The Lost Flock by Jane Cooper – Review

the lost flock jane cooper book review (1)

By Clare Jenkins

Orkney is a great place for bird-watching, perhaps less well-known for sheep-spotting. Yet, as well as having 30,000 breeding sheep, it’s also home to more than one rare breed.

I’ll come onto Jane Cooper’s flock shortly. First to North Ronaldsay, the most northerly of Orkney’s islands, nearer Oslo than London. Inhabited by just 60 people, it’s also home to 2,000 seaweed-eating sheep: short-tailed, small-horned, imp-faced and pretty feral. They’re kept on the rocky foreshore by a drystone dyke and, a couple of times a year, the islanders round them up for shearing and marking in an ancient act of communal agriculture called the pund. In a Wicker Man-ish sort of way, the timing of the pund depends on the moon and the tides: when the tide is at its highest, the sheep have less foreshore to run around on and are more easily herded.

I know all this because I once made a BBC radio programme about them. It was fascinating to make, mainly because of the people I met while on the island: the then laird, who at one point asked, in patrician tones, “Are you a Socialist?” The couple who ran the post office-cum-pub after ditching their teaching jobs in Yorkshire for a life ‘on the edge’. The sculptor who gave up the prospect of fame and fortune on the mainland to return to his family farm and continue old farming traditions. The doctor running Britain’s smallest GP practice, who teamed his medical duties with those of RSPB warden, coastguard, head fireman, chairman of the island’s community council and owner of its Bird Observatory.

the lost flock jane cooper book review (2)“Dedication”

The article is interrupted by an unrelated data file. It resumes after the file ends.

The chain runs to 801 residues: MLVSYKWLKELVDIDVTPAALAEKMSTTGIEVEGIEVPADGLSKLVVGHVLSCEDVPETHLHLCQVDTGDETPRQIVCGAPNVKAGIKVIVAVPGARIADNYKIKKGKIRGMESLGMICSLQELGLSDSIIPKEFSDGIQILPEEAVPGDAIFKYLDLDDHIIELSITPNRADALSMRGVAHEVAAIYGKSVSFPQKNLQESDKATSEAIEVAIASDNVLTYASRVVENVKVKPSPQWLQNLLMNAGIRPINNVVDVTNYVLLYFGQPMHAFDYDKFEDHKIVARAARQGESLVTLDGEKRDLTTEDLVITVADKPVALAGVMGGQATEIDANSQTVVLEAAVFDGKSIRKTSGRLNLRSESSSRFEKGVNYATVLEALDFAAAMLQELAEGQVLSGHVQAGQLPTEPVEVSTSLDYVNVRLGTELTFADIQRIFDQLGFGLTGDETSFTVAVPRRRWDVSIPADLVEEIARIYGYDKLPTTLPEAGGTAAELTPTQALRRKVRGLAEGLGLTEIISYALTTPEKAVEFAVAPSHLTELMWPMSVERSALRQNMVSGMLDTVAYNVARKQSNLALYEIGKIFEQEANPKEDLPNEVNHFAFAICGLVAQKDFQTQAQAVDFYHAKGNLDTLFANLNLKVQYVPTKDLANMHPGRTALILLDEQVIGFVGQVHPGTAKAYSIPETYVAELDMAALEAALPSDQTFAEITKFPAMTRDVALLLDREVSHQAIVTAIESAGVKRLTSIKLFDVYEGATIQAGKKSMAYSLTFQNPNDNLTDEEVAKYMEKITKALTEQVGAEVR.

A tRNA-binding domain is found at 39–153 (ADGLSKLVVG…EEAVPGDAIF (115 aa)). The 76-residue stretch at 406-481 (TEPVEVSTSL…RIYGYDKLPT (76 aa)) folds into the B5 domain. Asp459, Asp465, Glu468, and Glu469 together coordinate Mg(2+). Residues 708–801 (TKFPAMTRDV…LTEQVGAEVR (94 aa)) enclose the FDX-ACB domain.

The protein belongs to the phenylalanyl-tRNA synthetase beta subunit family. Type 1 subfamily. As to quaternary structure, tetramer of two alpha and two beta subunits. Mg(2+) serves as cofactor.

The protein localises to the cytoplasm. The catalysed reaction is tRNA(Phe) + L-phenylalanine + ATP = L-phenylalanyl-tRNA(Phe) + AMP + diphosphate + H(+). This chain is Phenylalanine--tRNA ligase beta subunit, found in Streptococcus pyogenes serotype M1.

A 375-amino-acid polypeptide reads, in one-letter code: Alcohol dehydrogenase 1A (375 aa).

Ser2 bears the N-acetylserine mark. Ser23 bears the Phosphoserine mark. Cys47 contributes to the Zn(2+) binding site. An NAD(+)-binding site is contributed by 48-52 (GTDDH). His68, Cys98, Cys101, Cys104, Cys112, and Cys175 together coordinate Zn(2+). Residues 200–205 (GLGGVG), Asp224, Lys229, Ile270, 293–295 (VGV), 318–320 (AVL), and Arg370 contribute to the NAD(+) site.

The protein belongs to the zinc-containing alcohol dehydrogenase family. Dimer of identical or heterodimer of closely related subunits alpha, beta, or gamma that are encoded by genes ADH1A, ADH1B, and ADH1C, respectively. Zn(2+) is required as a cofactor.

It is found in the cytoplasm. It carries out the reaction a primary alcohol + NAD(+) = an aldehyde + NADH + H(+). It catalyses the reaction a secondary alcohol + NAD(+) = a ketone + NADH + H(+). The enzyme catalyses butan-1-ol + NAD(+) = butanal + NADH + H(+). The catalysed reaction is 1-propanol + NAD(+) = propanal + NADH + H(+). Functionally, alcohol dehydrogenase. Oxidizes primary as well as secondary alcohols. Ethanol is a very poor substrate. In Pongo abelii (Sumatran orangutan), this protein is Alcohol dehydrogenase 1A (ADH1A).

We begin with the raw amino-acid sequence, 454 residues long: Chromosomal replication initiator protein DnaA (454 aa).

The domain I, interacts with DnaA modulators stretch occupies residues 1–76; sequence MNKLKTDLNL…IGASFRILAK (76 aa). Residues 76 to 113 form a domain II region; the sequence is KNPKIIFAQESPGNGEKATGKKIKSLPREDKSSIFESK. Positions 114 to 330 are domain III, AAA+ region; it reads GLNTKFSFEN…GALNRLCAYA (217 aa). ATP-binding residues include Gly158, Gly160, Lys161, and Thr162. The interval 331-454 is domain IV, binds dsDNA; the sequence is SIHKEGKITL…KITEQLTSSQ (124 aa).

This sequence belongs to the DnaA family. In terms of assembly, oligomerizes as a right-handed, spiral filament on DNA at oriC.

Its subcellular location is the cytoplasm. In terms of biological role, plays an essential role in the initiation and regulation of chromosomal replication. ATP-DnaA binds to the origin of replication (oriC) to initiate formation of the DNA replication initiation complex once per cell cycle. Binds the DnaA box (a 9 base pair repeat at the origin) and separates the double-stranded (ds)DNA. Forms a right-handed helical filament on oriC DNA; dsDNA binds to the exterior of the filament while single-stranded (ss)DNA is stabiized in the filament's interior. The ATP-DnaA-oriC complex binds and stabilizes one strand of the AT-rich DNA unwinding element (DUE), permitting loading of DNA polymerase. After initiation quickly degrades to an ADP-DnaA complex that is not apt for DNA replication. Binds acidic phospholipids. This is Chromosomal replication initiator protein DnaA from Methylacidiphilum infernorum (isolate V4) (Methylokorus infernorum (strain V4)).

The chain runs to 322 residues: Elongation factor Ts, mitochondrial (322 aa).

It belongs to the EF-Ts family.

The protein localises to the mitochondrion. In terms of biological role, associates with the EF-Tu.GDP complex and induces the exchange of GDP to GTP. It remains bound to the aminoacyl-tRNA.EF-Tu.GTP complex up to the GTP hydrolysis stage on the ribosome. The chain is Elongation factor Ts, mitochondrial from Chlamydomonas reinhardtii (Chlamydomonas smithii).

One person I didn’t meet was Jane Cooper, author of The Lost Flock and another escapee from city life – in her case, Newcastle. She lives 40 miles south of North Ronaldsay, on the island of Shapinsay. And her sheep are Orkney Boreray, the last remnants of a ‘lost flock’ of sheep named after an island near St Kilda. Apparently ‘one of the few surviving examples of primitive sheep in Northern Europe’, their history can be traced back 6,000 years, to Viking times.

The Last Flock traces that history as well as being a manual for heritage sheep-rearing, -breeding and wool-gathering, and a plea for ‘enlightened agriculture’, sustainability and animal welfare. It’s a thorough account of ‘Poo Parties’, international sheep and wool conferences, academic papers on ‘Viking Woollen Square-Sails and Fabric Cover Factor’, the art of sheep castration and the intricacies of sheep mating, spinning and spindles, starring sheep named Dorah, Bilbo, Frodo and Boris (a ram). It’s also an in-depth account of sheep husbandry from birth to death (Boreray Bangers sausages are award-winning, apparently, and some of the mutton has ended up in top restaurants). And it takes in Orkney’s sometimes challenging weather, agricultural shows and its fight to retain its abattoir.

Thanks to Cooper and her fellow enthusiasts, there are now eight Boreray flocks in Orkney, so lost they are no more. And I doff my sheepskin hat to her for her utter dedication to their cause.

‘The Lost Flock’ by Jane Cooper is published by Chelsea Green


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